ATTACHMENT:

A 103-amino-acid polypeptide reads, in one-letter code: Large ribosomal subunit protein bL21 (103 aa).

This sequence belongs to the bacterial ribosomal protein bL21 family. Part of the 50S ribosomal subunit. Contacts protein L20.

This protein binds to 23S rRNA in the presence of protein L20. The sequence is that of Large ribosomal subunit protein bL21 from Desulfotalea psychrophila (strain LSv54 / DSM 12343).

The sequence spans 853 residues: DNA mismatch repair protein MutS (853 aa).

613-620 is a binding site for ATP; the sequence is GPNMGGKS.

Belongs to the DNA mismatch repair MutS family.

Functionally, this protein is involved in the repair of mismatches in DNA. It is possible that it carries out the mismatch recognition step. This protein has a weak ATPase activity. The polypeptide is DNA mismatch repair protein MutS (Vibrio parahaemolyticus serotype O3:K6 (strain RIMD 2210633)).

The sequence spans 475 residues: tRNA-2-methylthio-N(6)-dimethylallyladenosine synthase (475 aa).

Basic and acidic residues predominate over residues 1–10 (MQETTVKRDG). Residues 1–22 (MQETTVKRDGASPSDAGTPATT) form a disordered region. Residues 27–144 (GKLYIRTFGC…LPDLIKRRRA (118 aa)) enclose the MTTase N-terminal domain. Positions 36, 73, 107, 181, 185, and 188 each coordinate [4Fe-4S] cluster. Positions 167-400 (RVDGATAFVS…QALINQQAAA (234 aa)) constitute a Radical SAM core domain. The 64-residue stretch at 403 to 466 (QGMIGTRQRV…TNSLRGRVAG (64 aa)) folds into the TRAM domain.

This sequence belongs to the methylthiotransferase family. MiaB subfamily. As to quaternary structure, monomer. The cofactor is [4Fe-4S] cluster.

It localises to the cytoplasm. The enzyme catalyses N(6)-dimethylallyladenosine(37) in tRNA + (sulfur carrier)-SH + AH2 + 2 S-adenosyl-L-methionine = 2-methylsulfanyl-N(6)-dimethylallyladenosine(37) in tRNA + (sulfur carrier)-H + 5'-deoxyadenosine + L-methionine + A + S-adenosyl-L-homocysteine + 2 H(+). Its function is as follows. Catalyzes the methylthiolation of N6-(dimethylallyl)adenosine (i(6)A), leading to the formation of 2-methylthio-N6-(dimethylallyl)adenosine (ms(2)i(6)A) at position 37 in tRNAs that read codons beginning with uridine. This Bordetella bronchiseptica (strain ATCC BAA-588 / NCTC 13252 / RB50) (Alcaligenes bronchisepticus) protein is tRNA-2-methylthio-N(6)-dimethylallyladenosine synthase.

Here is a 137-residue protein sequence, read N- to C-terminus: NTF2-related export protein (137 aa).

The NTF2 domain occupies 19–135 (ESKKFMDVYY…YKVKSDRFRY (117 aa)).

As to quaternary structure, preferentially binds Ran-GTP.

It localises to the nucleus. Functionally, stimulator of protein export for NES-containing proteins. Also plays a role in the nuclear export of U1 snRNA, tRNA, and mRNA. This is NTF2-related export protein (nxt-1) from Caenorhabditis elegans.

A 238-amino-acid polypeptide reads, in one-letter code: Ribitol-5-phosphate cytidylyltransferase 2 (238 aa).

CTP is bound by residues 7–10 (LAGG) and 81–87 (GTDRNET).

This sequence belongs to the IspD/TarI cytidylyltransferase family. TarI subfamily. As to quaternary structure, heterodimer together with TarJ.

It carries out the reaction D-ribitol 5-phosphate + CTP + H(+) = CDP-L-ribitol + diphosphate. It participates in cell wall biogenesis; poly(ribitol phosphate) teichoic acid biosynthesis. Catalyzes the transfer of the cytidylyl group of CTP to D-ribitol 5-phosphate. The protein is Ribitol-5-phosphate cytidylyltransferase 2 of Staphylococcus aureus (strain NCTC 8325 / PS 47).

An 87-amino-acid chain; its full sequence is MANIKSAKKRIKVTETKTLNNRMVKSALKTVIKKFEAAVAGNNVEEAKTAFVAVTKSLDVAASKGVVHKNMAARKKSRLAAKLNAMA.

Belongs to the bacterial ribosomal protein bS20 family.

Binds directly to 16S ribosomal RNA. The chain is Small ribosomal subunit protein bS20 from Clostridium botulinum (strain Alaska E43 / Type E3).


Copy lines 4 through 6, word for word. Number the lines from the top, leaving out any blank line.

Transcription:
The sequence spans 853 residues: DNA mismatch repair protein MutS (853 aa).

613-620 is a binding site for ATP; the sequence is GPNMGGKS.

Belongs to the DNA mismatch repair MutS family.